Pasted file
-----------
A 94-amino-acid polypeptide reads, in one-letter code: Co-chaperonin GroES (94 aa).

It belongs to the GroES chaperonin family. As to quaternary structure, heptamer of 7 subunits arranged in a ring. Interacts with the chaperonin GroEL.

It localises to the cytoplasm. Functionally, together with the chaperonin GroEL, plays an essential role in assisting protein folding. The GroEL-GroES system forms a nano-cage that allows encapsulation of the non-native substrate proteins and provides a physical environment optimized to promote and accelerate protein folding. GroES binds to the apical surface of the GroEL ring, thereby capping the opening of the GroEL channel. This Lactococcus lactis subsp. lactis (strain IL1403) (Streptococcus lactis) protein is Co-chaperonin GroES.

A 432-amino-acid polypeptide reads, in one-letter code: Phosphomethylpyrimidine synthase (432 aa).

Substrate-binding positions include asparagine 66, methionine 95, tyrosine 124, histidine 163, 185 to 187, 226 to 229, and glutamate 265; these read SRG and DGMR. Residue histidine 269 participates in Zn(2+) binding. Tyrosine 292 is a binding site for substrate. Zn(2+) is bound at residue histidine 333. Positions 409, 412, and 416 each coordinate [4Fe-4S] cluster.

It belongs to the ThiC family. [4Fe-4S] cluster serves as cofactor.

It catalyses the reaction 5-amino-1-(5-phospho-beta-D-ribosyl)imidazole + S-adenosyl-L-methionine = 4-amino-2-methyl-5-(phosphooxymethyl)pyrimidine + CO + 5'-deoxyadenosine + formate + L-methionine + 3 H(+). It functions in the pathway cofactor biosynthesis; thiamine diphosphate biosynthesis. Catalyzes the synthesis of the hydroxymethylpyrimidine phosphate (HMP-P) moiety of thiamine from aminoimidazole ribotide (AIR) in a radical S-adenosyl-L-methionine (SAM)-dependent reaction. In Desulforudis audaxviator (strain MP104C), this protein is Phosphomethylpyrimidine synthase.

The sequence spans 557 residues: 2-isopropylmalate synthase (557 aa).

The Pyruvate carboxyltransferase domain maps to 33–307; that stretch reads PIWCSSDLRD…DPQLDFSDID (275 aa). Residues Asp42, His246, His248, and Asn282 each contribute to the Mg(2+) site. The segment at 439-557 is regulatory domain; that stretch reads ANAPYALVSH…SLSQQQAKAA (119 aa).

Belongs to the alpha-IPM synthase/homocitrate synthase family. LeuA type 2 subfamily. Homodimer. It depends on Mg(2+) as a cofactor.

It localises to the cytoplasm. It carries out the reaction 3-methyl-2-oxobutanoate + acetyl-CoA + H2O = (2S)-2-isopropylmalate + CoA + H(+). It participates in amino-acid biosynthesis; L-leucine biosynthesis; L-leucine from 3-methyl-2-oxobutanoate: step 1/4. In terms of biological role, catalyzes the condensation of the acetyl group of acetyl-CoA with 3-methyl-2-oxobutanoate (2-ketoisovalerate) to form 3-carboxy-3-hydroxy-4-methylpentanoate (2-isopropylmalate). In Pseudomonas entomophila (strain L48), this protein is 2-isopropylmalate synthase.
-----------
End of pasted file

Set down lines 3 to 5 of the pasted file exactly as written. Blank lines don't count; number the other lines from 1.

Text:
It localises to the cytoplasm. Functionally, together with the chaperonin GroEL, plays an essential role in assisting protein folding. The GroEL-GroES system forms a nano-cage that allows encapsulation of the non-native substrate proteins and provides a physical environment optimized to promote and accelerate protein folding. GroES binds to the apical surface of the GroEL ring, thereby capping the opening of the GroEL channel. This Lactococcus lactis subsp. lactis (strain IL1403) (Streptococcus lactis) protein is Co-chaperonin GroES.

A 432-amino-acid polypeptide reads, in one-letter code: Phosphomethylpyrimidine synthase (432 aa).

Substrate-binding positions include asparagine 66, methionine 95, tyrosine 124, histidine 163, 185 to 187, 226 to 229, and glutamate 265; these read SRG and DGMR. Residue histidine 269 participates in Zn(2+) binding. Tyrosine 292 is a binding site for substrate. Zn(2+) is bound at residue histidine 333. Positions 409, 412, and 416 each coordinate [4Fe-4S] cluster.